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Cooperative Extension Master Gardener Volunteer Program

Interested in learning more about becoming a master gardener in NY? Contact your local county office.  Not every CCE county office in New York has the resources to support a program.

Looking to advance your gardening knowledge without a volunteer commitment? Explore opportunities with…

Watch our Master Gardener YouTube Playlist for a sample of what’s going on around the state:

The Extension Master Gardener program in New York State prepares individuals for volunteer roles in garden-based learning activities that support the educational mission of Cornell Cooperative Extension(CCE) and the CCE Master Gardener Program Mission, Vision and Values. All CCE Master Gardener Volunteer (MGV) program opportunities are managed by the County CCE office who locally recruit volunteers as needed through an application process.  Active Cornell Cooperative Extension Master Gardener Volunteers commit a minimum number of hours per year in support of county program community activities.

Why be a Cornell Cooperative Extension Master Gardener Volunteer? The documented benefits of gardening are numerous and include: lifelong learning, environmental/scientific literacy, a sense of accomplishment, physical exercise, improved health, stress relief, physical rehabilitation, psychological rehabilitation, economic success, enhanced social relationships, community building and direct access to nutritious fresh food. Garden-based learning can serve as a catalyst for addressing food security and hunger; climate change; childhood obesity and nutrition; food safety; and youth, family and community development. The widespread appeal of gardening provides opportunity to use gardens to connect with diverse audiences.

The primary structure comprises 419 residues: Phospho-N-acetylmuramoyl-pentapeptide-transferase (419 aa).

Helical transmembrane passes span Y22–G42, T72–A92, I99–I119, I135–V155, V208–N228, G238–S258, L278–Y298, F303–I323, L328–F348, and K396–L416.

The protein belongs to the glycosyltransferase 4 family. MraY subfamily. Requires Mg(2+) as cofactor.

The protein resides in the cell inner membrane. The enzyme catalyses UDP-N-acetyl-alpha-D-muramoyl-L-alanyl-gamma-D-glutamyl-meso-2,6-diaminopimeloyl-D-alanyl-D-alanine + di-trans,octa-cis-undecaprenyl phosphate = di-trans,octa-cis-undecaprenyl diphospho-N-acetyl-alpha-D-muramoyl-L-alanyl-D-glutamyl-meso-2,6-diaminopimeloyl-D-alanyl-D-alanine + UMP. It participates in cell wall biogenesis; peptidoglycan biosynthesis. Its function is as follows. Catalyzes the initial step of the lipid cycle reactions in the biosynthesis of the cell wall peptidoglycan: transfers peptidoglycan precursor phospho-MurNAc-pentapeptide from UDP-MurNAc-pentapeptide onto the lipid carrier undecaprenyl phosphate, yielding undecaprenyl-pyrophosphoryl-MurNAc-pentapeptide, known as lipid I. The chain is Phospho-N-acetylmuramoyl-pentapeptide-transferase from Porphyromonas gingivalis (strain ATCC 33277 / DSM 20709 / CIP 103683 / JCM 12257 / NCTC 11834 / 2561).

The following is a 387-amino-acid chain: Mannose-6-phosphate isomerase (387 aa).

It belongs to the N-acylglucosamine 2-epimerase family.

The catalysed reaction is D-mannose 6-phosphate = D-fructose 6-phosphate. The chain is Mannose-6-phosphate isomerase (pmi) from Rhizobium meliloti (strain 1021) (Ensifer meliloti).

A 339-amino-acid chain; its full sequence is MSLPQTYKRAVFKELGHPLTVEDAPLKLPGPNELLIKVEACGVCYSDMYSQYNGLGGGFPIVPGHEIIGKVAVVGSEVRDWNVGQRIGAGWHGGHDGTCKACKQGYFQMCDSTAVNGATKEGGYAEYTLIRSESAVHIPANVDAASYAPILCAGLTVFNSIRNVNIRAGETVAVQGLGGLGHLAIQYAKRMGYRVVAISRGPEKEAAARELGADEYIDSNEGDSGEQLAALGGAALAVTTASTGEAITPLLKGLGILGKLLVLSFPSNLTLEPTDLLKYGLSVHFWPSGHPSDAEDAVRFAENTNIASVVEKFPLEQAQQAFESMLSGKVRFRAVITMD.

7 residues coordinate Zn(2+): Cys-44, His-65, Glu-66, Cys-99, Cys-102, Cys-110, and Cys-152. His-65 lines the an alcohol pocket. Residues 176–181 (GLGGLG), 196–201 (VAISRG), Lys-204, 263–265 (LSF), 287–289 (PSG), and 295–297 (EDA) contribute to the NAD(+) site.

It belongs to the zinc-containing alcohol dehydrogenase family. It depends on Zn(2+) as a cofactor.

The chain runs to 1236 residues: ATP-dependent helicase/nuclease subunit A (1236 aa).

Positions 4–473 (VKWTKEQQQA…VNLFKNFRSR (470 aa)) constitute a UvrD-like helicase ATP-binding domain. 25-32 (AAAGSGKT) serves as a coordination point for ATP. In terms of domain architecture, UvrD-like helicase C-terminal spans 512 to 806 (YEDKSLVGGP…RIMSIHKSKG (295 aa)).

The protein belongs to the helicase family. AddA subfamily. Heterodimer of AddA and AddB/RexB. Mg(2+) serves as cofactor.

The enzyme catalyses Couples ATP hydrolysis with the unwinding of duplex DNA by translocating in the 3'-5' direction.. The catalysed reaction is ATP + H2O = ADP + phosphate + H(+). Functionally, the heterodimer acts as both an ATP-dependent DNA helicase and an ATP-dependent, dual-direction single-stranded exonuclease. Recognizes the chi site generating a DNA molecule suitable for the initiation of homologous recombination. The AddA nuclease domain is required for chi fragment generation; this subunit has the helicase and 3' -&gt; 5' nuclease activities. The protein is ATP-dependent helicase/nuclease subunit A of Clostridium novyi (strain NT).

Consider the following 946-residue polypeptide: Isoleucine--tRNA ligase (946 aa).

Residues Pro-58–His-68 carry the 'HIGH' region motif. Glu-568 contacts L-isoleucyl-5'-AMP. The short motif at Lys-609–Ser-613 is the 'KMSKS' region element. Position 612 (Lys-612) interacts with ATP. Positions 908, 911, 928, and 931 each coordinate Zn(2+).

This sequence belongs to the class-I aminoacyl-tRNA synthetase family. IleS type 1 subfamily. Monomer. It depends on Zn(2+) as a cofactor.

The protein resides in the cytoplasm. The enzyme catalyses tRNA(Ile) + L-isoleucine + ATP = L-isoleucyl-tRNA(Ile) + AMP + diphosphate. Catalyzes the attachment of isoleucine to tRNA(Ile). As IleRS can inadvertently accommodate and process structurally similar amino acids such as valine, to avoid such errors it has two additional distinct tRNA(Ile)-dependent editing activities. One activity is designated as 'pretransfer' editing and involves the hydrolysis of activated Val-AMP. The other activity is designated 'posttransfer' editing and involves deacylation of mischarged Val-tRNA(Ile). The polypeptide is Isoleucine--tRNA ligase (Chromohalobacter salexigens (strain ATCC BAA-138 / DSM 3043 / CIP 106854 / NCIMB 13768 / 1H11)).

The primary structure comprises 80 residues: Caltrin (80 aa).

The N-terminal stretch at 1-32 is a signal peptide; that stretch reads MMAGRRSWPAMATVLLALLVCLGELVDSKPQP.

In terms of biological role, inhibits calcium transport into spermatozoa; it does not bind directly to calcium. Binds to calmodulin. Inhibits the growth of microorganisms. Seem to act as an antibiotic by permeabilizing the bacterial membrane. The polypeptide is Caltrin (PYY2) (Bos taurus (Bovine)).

Find more on the Benefits of Garden Based Learning and Research that Supports Our Work.


Resources for Master Gardener Volunteers: 

Horticulture Update Newsletters

November 15th Newsletter

December 1st Newsletter

December 16th Newsletter

January 17th Newsletter

February 3rd Newsletter

MGV Horticulture Update Image

The Garden-Based Learning Library:

When you become an Extension Master Gardener Volunteer, your training will include research-based resources and content from Cornell University in a curriculum that was recently updated in 2019.  The outline of that Core Preparation is outlined below:

  • Section 0.1 Adult Learning and Peer Learning Networks
  • Section 0.2 Community Engagement and Action Projects

Module 1: The Fundamentals

  • Section 1.1 Plant Biology for Gardeners
  • Section 1.2 Right Plant, Right Place
  • Section 1.3 Beneficial Insects
  • Section 1.4 Basic Plant Pathology

Module 2: Food Gardening

  • Section 2.1a Vegetable Gardening (Part 1 of 2)
  • Section 2.1b Vegetable Gardening (Part 2 of 2)
  • Section 2.2 Fruit Gardening
  • Section 2.3 Nutrition, Food Safety and Food Security (Post-Harvest)

Module 3: Ornamental Plants and Ecosystems Services

  • Section 3.1 Woody Plants
  • Section 3.2 Herbaceous Plants Folder
  • Section 3.3 Lawn Care and Ecosystems Services Folder

Module 4: Problem Solving

Section 4.1 Pest Management Strategies and IPM
Section 4.2a Pests of Food Crops and Ornamental Plants (Part 1 of 2)
Section 4.2b Pests in the Home and Garden (Part 2 of 2)
Module 5: Management Strategies
Image of a hand lens magnifying a gear

Module 5: Management Strategies

  • Section 5.1 Organic Waste Management (Composting)
  • Section 5.2 Soil Amendments and Fertilizers
  • Section 5.3 Invasive Species for Gardeners
  • Section 5.4 Gardening in a Warming World

Module 6: Starting and Sustaining Learning Gardens

  •  Section 6.1 Group Gardens and NYS Seed to Supper Network
  • Section 6.2 Youth Development and School Gardens

Module 7: Action Project Presentations & Orientation to Local Program Areas

  • Section 7.1 Action Project Presentations
  • Section 7.2 Orientation to Local Program Areas

Advanced Training Sessions

  • Cover Crops
  • Seed Saving
  • Unusual Fruits and Nuts for the Home Garden
  • Engaging Low-Literacy Audiences
  • Weeds
  • Pollinator Protection Part 1: Bee-Friendly Basics and Needs
  • Pollinator Protection Part 2: Habitat Protection

Questions?  Please email


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